Red River residents fear ice jams as amphibex crews leave
Officials say ice has been broken up properly as machines are deployed to other areas
Some people who live along the Red River near Selkirk say not enough is being done to ward off spring flooding.
Anderson fears the ice will jam there and cause flooding similar to what happened in 2009. That year, ice jamming on the Red destroyed a number of homes and forced the evacuation of 40 people.
It prompted the province to boost its fleet of amphibexes.
But Anderson said it's the amphibex crews themselves who have now left conditions that could lead to the very situation they are meant to prevent.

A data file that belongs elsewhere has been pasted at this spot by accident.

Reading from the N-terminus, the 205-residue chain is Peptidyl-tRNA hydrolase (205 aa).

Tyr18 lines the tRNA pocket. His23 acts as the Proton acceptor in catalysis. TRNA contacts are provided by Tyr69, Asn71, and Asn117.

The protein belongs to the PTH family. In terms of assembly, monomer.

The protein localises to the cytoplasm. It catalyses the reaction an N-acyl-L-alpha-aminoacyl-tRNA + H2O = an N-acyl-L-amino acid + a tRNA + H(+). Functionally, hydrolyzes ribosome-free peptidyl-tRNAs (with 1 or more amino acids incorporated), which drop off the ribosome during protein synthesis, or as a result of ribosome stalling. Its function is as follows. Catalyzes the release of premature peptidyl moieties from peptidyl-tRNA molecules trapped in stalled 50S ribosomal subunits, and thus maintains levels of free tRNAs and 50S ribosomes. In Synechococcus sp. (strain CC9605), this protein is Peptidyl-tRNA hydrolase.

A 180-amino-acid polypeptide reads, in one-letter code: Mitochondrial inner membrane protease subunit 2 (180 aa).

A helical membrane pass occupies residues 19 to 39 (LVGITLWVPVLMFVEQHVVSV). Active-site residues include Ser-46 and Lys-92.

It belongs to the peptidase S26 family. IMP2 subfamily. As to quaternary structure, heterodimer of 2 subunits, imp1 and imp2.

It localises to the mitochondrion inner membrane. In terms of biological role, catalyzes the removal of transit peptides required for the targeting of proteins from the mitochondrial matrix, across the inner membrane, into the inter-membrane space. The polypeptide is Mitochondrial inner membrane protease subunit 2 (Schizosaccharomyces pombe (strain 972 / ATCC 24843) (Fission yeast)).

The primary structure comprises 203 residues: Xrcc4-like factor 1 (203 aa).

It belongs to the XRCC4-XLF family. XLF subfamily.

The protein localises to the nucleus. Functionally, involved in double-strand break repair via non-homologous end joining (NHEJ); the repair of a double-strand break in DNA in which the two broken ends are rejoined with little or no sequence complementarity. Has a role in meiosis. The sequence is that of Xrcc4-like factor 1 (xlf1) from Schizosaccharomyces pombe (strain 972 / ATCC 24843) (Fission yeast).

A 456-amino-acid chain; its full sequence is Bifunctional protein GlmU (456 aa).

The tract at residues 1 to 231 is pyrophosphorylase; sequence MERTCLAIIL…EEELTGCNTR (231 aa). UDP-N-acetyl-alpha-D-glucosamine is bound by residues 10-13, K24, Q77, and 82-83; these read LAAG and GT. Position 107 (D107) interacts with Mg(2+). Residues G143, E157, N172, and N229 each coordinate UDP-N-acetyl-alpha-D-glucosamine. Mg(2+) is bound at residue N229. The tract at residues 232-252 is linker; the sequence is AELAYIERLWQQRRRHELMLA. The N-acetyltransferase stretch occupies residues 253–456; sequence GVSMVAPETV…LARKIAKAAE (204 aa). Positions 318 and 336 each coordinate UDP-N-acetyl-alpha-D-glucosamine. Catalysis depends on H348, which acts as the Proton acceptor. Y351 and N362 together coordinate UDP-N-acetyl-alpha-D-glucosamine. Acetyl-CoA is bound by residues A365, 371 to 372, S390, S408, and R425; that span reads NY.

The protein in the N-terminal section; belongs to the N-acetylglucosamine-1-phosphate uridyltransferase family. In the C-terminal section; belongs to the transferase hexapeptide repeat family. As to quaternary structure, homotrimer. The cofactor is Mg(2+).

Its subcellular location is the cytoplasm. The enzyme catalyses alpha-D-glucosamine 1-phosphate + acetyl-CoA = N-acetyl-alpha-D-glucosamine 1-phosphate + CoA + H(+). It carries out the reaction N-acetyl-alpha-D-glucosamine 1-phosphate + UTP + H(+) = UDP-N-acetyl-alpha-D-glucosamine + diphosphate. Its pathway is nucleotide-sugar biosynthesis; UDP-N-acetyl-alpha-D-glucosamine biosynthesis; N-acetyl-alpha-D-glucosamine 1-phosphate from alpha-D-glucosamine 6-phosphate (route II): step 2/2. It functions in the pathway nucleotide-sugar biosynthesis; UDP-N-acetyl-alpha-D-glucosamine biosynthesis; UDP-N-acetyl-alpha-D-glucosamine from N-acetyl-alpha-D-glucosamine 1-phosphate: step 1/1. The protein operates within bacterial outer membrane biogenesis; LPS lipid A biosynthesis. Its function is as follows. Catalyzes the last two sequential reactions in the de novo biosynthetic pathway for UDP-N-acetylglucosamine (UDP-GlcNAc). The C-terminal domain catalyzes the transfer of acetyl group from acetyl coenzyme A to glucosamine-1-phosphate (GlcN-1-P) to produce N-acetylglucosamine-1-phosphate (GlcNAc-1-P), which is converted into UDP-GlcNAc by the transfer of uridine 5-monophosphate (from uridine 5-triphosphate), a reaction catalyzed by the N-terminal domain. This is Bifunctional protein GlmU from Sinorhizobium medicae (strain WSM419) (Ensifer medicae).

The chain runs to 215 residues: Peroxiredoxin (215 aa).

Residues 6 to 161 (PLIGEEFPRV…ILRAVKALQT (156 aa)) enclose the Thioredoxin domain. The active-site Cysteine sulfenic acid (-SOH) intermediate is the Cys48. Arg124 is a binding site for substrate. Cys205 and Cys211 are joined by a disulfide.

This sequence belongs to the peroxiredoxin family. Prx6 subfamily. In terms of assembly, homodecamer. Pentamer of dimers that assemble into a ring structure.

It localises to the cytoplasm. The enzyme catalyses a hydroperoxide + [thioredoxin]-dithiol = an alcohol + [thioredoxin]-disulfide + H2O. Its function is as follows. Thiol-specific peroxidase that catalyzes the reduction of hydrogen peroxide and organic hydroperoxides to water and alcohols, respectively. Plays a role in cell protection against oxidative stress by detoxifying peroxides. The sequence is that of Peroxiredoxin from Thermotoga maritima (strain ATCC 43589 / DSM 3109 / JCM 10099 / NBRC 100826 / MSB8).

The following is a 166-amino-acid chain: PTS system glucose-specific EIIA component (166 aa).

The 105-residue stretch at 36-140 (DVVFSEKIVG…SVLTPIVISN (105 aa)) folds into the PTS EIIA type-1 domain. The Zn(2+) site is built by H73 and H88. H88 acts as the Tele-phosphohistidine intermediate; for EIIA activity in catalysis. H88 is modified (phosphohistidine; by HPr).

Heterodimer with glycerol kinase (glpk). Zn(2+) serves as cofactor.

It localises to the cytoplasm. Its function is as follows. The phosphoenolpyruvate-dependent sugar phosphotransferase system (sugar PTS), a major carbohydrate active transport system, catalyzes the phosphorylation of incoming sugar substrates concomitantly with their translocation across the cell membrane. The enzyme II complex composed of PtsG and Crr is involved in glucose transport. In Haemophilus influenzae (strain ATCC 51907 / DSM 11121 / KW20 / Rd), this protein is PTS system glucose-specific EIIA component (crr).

Anderson wants the company responsible for the work to break more ice until the channel is widened.
"I don't understand," he said. "If the equipment is there, if the man power is there, just come back and finish the job properly."
But the director of operations for the amphibex program with North Red Waterway Maintenance, Darrell Kupchick, said the channel is symmetrical and the job has been done properly.
The amphibexes are to be redeployed to other areas in need of ice-breaking.
Anderson said that's not right.
"We shouldn't decide which areas to save and which areas should get flood protection," he said. "We all pay our taxes and should all be afforded the same protection."